NYC schools try to save face with ‘Italian Heritage Day’ after dumping Columbus Day

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Maybe they should have explored this idea — or even checked with City Hall — before moving ahead full sail.

As backlash over its previously unannounced decision to scrap Columbus Day snowballed Tuesday, the New York City Department of Education later said it would now close schools on Oct. 11 for “Italian Heritage Day/Indigenous People’s Day.”

“City Hall wants Italian Heritage Day and Indigenous People’s Day so no one is left out,” said Mayor Bill de Blasio’s spokesman Bill Neidhardt as confusion reigned over the woke imbroglio.

Asked whether City Hall had been aware of the decision to wipe Columbus Day from the school calendar, Neidhardt only said, “We do not agree with not including Italian Heritage Day.”

Education Department spokeswoman Danielle Filson told The Post the calendar posted online Tuesday morning had been “updated” after initially referring to the holiday that once honored the Italian explorer only as “Indigenous Peoples’ Day.”

“Italian Heritage Day/Indigenous People’s Day will celebrate the contributions and legacies of Italian Americans and recognize that Native people are the first inhabitants of the land that became our country,” Filson said in a statement.

“By including these holidays on our calendar we are honoring the past, present, and future contributions of Indigenous communities and Italian Americans.”

Schools Chancellor Meisha Ross also seemed to try and play cleanup, writing on Twitter that discussions about renaming the Columbus holiday began last year, in an effort “to better reflect and honor more than just one person.”

“It’s now Italian Heritage/Indigenous People’s Day, honoring the contributions of Italian-Americans as well as our indigenous communities,” she wrote.

The retroactive nod to Italian heritage comes after politicians of Italian descent and advocates trashed the “woke” move to cancel Columbus, which they said was an insult to their culture and possible violation of their civil rights.

The DOE backtrack to include Italian Heritage did not seem to quell their concerns.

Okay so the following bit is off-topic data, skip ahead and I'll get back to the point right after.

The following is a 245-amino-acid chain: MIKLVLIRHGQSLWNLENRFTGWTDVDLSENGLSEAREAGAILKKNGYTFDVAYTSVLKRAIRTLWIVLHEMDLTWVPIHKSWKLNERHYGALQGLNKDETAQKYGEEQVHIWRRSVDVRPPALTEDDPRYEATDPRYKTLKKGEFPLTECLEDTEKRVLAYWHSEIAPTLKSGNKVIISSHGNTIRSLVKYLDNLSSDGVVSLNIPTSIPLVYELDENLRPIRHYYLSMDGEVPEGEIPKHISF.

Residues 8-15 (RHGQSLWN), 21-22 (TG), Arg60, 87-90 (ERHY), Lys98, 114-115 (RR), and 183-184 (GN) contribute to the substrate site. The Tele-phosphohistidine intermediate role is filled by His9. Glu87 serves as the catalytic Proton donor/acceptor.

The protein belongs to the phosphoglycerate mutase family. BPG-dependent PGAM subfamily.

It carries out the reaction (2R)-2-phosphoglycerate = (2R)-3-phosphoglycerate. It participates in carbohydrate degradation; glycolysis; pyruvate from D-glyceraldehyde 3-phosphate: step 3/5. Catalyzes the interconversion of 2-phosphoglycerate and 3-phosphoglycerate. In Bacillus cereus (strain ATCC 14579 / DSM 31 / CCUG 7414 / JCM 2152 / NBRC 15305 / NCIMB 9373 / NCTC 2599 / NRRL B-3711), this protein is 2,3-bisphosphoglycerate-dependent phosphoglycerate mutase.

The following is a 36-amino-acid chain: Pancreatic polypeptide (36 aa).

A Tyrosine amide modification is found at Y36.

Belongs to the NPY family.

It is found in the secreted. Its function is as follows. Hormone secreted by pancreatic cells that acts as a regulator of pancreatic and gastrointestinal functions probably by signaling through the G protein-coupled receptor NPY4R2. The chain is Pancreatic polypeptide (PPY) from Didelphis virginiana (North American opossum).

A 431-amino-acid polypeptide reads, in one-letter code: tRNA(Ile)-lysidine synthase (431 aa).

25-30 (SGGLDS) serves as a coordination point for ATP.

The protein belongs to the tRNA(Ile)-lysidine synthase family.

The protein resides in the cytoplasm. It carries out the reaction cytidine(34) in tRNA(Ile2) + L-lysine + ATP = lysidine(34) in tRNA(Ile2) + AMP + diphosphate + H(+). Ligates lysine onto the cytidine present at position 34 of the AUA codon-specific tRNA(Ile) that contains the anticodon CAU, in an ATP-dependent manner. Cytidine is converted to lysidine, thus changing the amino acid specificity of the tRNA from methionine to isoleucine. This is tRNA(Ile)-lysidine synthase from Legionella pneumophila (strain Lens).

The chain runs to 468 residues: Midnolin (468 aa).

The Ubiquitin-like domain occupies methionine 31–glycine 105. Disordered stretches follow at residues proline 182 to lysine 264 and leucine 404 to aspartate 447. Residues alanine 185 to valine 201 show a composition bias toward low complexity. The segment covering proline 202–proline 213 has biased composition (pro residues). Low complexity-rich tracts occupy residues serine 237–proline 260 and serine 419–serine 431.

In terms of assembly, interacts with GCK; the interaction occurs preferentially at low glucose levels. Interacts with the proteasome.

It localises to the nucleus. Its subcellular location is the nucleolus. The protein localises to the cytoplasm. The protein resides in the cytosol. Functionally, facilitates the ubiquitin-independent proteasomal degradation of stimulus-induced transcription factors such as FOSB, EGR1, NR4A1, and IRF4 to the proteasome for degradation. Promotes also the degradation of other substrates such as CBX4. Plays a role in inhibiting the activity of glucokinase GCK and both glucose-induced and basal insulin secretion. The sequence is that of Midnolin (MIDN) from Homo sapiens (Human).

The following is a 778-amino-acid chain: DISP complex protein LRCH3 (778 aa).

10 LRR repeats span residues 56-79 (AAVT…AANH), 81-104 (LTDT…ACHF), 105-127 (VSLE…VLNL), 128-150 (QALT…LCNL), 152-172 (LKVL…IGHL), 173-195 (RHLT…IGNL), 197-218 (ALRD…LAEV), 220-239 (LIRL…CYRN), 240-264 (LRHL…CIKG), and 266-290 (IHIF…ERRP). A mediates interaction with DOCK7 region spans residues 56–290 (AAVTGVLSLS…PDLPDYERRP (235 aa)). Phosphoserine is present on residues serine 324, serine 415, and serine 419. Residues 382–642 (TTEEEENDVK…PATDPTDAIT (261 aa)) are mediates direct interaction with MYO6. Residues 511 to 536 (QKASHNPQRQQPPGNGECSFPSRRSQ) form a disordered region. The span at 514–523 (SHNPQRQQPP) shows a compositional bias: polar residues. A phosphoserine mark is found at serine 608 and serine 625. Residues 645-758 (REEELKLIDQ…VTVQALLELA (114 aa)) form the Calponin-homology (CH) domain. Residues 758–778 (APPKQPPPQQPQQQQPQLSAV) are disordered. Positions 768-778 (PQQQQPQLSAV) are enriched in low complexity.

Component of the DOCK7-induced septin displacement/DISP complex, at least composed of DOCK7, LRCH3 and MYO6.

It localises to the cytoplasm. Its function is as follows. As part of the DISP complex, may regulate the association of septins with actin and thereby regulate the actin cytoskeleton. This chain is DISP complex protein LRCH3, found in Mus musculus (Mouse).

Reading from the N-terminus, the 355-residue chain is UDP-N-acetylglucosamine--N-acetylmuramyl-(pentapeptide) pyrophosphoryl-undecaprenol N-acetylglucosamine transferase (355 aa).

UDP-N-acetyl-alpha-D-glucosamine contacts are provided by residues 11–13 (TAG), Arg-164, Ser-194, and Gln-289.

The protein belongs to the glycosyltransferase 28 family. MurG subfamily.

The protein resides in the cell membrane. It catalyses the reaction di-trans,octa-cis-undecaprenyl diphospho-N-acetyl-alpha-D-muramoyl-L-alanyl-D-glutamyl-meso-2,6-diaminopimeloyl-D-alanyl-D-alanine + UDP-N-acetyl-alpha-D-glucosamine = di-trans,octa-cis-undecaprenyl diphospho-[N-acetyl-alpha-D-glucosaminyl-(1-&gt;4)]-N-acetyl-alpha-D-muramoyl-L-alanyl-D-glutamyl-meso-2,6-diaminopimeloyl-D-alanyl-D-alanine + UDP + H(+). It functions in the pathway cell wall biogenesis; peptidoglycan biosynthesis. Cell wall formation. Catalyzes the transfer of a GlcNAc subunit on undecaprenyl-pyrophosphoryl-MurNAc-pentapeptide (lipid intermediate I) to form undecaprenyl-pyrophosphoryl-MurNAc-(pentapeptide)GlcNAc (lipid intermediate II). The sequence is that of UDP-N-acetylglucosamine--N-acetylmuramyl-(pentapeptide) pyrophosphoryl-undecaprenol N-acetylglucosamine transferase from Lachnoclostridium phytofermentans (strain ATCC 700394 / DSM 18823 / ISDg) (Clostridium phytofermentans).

“It’s absolutely outrageous that the Department of Education did this, and I’m going to try to build a coalition to fight this,” said US Rep. Tom Suozzi (D-Nassau), adding that tacking on Italian Heritage Day just “wasn’t good enough.”

“Columbus Day has been in place for a long, long period of time, and it’s important to Italian Americans who faced tremendous discrimination in this country,” he told The Post.

Assembly Education Committee Chairman Michael Benedetto (D-Bronx), said the move was “offensive to me and all Italian-Americans.”

“I don’t know why they would so something like that. You’re diluting the meaning of the holiday,” Benedetto said, adding that “It’s equally offensive to indigenous people, who should also have a separate day of recognition.”

Councilman Bob Holden, a Queens Democrat, agreed that removing Columbus from the school calendar was “a slap in the face” to Italian-American New Yorkers, saying that the explorer “is a symbol of Italian heritage here in New York and around the world.”

“Italian American students are entitled to the same rights as other groups. These include the federally guaranteed right of equal protection,” Angelo Vivolo of the Columbus Heritage Coalition said following the initial news of Columbus Day’s cancelation.

“We reserve the right to defend our students and our culture in the courts and the ballot box in New York, where nearly 20 percent identify as having Italian racial heritage,” Vivolo said.

The Italian explorer’s legacy has been hotly-contested in the Big Apple since Mayor Bill de Blasio launched a “Monuments Commission” in 2018 to reconsider statues of historical figures who’s past included connections to slavery or oppression. 

Dozens of cities and jurisdictions across the US have ditched Columbus Day to honor Native Americans instead — following the lead of ultra-liberal Berkeley, Calif., which began observing the latter holiday in 1992.

Additional reporting by Carl Campanile

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